A significant issue that needed to be addressed was the existence of existing infrastructure layers on the site, creating a particular challenge when operating or updating the plant. HDR and Harper came to the table with unique approaches focused on maintaining facility operations during construction, addressing concerns about existing infrastructure and plant location, and collaborating with our client. throughout the process.

Maintaining operations during construction was a major concern for Plant 64-MGD. Simple solutions, such as building a new chemical feed storage area at the rear of the plant, have eased the coordination of deliveries. However, installing new water pipes under the existing infrastructure presented a more daunting challenge. The available plans and site layout gave a general idea of ​​what lay underground and the plant operators filled in many of the gaps. Still, the Harper team wanted to be sure they wouldn’t cut an electrical wire or puncture an existing water pipe during construction.

We performed extensive imaging and layout exercises to understand how the proposed construction would interact with underground utilities. This was accomplished using imaging technology, including total station robotics, LiDAR imaging, and traditional sample probing. The result was a 3D model of the entire construction site, showing the existing power, water and utility lines laid over the proposed additions. We reviewed the model, quickly identified potential conflicts, and revised the drawings accordingly. Seeing the finished product before procurement or construction and adjusting plans accordingly has saved time and money by eliminating rework and purchasing additional materials.

An example of the benefit of this approach was identifying that the new water and ozone lines crossed or were adjacent to an existing 100-year-old 78-inch penstock. The precise site layout provided the team with the data needed to lay the pipes around the penstock without any service interruption. Before a shovel hit the ground, Harper’s field and project management teams knew the exact location of the penstock, where they needed to dig to avoid hitting the structure, and precisely where the pipe would connect a time he would cross the penstock.

Another collaborative application for virtual construction was to combine real-time images with approved drawings. Our project manager collected 300-600 high quality aerial images per month using Drone Deploy. The project team placed applicable images on their corresponding drawings to show progress and confirm layout and measurements. These images guided the pre-planning meetings with the commercial partners, in particular with the BIM model (Building Information Modeling). During monthly owner/engineer/contractor meetings, these images provided Spartanburg Water with a visualization of the project to guide conversations about progress and next steps.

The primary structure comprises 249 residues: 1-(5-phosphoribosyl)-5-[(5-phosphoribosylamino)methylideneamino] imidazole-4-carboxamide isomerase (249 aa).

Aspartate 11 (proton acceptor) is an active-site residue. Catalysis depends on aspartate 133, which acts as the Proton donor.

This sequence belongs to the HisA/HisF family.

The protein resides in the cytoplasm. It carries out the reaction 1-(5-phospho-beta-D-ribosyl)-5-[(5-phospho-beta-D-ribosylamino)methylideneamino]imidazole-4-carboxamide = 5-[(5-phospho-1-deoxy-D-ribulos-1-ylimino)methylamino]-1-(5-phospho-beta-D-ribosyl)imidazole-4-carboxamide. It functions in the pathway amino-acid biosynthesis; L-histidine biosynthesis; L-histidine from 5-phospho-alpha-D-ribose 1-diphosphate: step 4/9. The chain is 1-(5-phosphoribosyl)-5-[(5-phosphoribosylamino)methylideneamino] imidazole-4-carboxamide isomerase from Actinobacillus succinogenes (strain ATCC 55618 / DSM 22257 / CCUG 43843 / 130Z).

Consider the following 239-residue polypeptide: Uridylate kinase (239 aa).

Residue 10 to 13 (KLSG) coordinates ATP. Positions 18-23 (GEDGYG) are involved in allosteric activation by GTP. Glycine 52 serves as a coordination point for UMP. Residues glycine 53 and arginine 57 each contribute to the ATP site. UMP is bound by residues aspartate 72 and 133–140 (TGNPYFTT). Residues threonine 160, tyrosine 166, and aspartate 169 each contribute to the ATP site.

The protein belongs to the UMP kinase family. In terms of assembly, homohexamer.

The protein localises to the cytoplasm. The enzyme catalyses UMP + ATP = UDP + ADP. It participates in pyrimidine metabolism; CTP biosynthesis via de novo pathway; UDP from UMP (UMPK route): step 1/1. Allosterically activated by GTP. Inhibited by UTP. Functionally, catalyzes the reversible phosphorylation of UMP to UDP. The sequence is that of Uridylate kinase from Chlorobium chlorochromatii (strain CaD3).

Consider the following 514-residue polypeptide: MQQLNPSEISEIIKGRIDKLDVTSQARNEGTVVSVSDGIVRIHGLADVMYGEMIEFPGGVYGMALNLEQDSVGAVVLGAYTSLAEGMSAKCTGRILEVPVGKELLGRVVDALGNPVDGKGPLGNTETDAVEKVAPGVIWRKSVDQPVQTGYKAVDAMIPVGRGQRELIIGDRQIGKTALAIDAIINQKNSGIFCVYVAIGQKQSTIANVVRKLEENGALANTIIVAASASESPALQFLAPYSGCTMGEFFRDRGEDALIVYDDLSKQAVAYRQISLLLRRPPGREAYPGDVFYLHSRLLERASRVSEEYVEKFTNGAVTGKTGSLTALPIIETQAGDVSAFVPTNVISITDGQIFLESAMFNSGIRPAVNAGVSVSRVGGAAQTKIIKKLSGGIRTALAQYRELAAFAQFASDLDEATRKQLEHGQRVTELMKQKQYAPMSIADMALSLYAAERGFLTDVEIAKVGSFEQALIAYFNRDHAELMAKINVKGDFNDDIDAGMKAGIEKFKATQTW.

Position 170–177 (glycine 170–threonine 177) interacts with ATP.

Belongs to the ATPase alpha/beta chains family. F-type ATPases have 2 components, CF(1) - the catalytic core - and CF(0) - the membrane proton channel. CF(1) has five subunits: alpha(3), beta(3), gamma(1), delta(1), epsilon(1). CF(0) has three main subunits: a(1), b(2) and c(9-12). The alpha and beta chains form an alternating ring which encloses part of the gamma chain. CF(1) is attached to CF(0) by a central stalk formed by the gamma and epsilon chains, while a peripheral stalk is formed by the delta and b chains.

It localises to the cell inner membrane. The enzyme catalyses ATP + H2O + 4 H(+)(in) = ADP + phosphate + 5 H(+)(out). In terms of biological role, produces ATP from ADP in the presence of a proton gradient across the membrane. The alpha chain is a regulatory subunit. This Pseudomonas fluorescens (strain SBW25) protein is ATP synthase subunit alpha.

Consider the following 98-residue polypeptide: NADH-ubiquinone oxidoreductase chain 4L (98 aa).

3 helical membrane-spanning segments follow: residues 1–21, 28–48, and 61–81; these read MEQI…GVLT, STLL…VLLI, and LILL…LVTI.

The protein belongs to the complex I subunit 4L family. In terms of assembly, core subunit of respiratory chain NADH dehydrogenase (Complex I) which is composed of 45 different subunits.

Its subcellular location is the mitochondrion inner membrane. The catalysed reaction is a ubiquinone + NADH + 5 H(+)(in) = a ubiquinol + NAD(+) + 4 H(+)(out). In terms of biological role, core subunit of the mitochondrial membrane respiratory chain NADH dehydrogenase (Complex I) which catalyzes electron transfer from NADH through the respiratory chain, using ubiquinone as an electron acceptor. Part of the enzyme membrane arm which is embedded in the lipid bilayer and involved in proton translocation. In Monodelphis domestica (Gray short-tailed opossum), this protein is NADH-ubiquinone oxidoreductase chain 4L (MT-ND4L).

Overall, virtual construction allowed this project to move forward with limited disruption to plant operations. Underground imaging avoided costly conflicts between new pipes and existing pipes. Real-time images overlaid on the drawings ensured accurate foundations and pipe placement. BIM models provided the backdrop for rapid decision-making as all parties could see and discuss the proposed end product. And, most importantly, we were able to develop an approach using virtual construction to address our customers’ concerns, prioritize their requests, and exceed their expectations.

The RB Simms water treatment facility was recently completed, giving Spartanburg Water the updated facility needed to continue producing high quality drinking water for its customers for years to come.

BIM model detailing the construction of the 64 inch raw water main at the penstock crossing.

About Harper

Throughout our 72 year history, Harper has had the opportunity to develop strong professional relationships with clients throughout the Carolinas. By bringing our clients’ vision to life, Harper leaves a lasting impression on community members. The core of our business is focused on working with owners and design professionals in an open and transparent manner, letting the owner know how every project dollar is being invested. An award-winning company, Harper is consistently recognized in the areas of quality, safety, environmental stewardship and community involvement. For more information, visit harpergc.com or contact us.